Vaping Panic Hits Area Businesses
Last week, the Pennsylvania Health Department reported that one person in the state had died from lung injuries associated with vaping.
Secretary of Health Dr. Rachel Levine advised: “I strongly urge everyone who is vaping illegally-bought products, in particular those with THC, to stop.”
The department stated its intent to continue to investigate dozens of other suspected or confirmed cases.
Nevertheless, within the information regarding the investigation and the warning that the agency “recommends that people do not vape,” another commonly ignored fact is also noted.
It turns out, while headlines and some officials have demonized the e-cigarette and nicotine-containing vaporizer industry, the most recent findings by the Centers for Disease Control and Prevention (CDC) suggest that THC products, particularly illicit ones, are more likely to blame for the outbreak.
The majority of the people (77%) in this outbreak reported using THC-containing products, or both THC-containing products and nicotine-containing products, according to a report published in the CDC’s Morbidity and Mortality Weekly Report (MMWR).
CDC information updated on October 11 notes that of the 1,299 lung injury cases reportedly associated with vaping, most of the patients report a history of using tetrahydrocannabinol (THC)-containing products obtained off the street or from other informal sources such as friends or illicit dealers.
According to Ben Osterling, manager of Smoke4Less in Clarion and co-owner and Vice President of Kingdom Vapor Wholesale in Butler, the effects on small businesses are widespread.
“We’re down about 30 percent at Smoke4Less, though we haven’t felt the effect as much as some places. Here we have a really loyal customer base. We’ve been selling this stuff for a long time,” Osterling told exploreClarion.com.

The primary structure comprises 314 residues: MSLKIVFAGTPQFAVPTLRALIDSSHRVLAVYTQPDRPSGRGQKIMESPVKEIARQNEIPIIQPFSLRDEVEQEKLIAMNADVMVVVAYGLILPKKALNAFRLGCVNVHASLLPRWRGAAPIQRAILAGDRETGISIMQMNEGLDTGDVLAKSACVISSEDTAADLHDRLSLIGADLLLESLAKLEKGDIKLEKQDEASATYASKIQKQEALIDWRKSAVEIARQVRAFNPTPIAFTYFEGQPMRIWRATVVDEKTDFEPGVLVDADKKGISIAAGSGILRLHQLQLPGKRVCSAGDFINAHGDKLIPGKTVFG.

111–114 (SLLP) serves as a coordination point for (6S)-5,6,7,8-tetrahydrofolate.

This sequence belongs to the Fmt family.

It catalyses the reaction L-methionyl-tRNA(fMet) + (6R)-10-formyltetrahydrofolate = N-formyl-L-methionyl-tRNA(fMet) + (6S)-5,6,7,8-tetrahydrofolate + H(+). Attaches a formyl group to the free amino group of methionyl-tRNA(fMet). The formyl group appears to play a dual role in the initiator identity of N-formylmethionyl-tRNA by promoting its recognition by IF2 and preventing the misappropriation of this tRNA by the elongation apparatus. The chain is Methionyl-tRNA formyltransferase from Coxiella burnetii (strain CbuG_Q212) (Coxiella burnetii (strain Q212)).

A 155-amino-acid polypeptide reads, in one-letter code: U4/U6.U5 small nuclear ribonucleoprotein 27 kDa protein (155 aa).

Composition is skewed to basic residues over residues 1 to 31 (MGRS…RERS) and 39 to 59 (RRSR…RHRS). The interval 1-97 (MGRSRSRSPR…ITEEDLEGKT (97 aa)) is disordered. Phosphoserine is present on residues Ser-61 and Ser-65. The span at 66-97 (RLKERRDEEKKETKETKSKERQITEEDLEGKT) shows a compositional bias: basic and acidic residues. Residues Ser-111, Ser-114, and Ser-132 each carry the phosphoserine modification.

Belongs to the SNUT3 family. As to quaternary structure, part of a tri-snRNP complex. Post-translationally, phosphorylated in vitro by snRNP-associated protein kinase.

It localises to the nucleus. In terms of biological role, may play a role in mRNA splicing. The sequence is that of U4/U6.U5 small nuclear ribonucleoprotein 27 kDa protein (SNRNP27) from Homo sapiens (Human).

“In our wholesale business, which is separate, we’re down 50 percent, doing half of what we were doing before September 11 when they announced the flavor bans and the news came out. A lot of other shops and wholesalers are reporting about the same, and multiple shops have closed.”
Osterling noted one area business in particular, B.B. Vapes Supplies in Franklin, shuttered its business just last week.
“The biggest thing is the perception has changed tremendously, and people are going back to cigarettes because they think this is evil, so they pick the more harmful product.
“The youth epidemic is an issue that needs to be looked at, but there are other options (than flavor bans).”
Paul Pitonyak, owner of 710 Glass and Vapor, in Edinboro and Erie, echoed Osterling’s sentiments.
Pitonyak, who has been in the industry for a number of years, noted that since the the vaping-related illness hit the news, his sales have dropped 40 percent.
“It’s a complicated and multifaceted problem. Here we have people dying from illicit products, but they’re maligning our legal products. How do we address that?
“Hundreds of small businesses are closing because of the negative press. It makes me sad.”
According to Pitonyak, while nicotine-containing vaporizers have been demonized by the media and some officials in the U.S., it remains a highly touted smoking-cessation tool throughout much of the rest of the world.